Business email compromise attack techniques use newly stolen accounts or accounts that appear to legitimately be part of a reputable business to launch cyberattacks. These attacks typically aim to make the victim reveal sensitive information, grant access to other parts of the network, or directly send money or resources to the attacker. Hackers will target businesses of any size, and SMBs frequently become involved in either having their business email compromised or being sent emails from a compromised account. These attacks use social engineering strategies to be successful, so we want to outline three common business email compromise attack techniques, so SMBs can be more prepared to identify malicious emails and lower the likelihood of giving up sensitive data!
Taking Over Conversations
A common business email attack technique is the attacker responding to email conversations that the victim has recently been having. They will request sensitive information or leverage the conversation to demand resources or payments to be sent directly to them. By taking over communications already established as trustworthy, attackers have a better chance of the other party complying with their demands. If communication with a client or contractor becomes confrontational or sensitive data is requested, it is encouraged to contact the account owner using another form of communication. One call can reveal the business email compromise attack technique before your business sends protected data.
Once attackers have taken over an email account, they may use it to send out a massive number of malicious emails to the account owner’s contact list and other email addresses. Because the victim’s account is a legitimate business account, people on the victim’s contact list will usually trust the email and other businesses may be less suspicious of an email from the account. These emails will leverage the account’s trustworthiness to request information or ask the user to click on a malicious link or attachment that will lead to further attacks. SMBs should always be suspicious of emails that require an action on their part, and it is best practice to not click on unexpected links or attachments.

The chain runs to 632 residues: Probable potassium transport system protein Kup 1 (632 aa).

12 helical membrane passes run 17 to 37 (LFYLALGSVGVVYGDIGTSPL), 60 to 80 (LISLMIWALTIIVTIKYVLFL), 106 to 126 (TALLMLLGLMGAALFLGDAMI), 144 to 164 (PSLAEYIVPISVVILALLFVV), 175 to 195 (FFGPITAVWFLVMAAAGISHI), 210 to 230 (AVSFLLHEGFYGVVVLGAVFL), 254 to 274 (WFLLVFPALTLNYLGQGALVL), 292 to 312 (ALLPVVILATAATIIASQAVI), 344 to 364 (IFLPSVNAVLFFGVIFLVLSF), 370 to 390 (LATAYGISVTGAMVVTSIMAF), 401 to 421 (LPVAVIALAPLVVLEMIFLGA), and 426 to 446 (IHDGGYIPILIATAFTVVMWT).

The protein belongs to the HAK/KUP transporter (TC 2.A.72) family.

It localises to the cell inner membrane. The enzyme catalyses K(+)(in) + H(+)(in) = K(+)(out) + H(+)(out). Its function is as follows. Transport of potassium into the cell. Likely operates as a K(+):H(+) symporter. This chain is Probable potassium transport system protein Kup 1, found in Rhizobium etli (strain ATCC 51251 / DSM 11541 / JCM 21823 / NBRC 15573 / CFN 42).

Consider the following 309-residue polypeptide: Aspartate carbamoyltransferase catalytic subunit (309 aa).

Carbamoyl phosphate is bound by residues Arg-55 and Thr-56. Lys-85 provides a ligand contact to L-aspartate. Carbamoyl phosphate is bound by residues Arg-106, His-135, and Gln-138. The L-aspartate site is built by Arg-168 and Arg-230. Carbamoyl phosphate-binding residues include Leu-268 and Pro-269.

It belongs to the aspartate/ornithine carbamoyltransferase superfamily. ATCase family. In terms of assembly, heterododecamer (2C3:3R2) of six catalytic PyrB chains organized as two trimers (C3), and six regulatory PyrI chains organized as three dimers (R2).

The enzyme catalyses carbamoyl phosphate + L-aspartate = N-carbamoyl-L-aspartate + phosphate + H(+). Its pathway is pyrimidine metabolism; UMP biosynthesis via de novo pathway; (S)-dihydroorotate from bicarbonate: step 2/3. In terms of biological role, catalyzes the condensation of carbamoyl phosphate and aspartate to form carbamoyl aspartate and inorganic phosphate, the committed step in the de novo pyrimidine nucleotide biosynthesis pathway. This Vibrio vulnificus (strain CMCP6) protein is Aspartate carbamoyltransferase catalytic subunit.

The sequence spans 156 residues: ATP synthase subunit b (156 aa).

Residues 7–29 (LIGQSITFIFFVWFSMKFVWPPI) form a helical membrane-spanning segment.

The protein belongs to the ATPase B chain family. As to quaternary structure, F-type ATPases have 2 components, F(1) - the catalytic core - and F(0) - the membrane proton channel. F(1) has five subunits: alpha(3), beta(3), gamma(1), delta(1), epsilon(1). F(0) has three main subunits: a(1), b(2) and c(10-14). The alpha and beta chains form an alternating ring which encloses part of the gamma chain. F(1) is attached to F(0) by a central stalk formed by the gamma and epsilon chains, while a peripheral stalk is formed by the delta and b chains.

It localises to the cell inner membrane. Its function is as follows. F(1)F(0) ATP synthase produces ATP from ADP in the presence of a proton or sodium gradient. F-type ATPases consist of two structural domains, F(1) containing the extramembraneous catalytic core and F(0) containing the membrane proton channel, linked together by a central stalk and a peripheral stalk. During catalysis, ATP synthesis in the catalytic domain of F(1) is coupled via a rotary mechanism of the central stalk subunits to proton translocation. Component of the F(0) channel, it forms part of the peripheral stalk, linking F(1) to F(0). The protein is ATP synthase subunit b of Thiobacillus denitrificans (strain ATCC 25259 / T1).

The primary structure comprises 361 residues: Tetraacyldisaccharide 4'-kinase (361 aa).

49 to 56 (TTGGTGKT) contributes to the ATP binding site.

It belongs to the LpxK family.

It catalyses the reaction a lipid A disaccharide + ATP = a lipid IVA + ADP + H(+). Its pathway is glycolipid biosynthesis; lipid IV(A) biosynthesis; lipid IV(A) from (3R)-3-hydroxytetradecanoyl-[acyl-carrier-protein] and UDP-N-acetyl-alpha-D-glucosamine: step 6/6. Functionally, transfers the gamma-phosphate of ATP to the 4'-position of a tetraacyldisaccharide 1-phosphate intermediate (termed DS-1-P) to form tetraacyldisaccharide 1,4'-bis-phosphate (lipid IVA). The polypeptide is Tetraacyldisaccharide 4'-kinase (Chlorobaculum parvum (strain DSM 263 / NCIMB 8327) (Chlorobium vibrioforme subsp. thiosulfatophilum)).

A less common business email compromise attack technique is to use compromised accounts to launch a spear phishing campaign. Spear phishing attacks target specific companies and individuals with complex, well-designed strategies. A business email that has been taken over can be used to aid a spear phishing campaign because of its trustworthiness and close ties with the intended target. Malicious actors will often use BEC attacks to gain access to clients or contractors of their actual target, so SMBs should train employees on strong cybersecurity skills and strong password hygiene. It is also recommended to work with an IT consultant for a network assessment after employee credentials have been compromised.
Small and medium companies must be aware of business email compromise attack techniques because it is only a matter of time before a malicious email appears in your inbox. Having the right training in place and knowing how to respond to common social engineering strategies can stop an attack before it has a chance to damage your network. The Robinett Consulting team knows that BEC attacks can cause companies to close their doors, so we want to work with your small or medium business to help protect employees from BEC attacks and re-secure your network after an account compromise!
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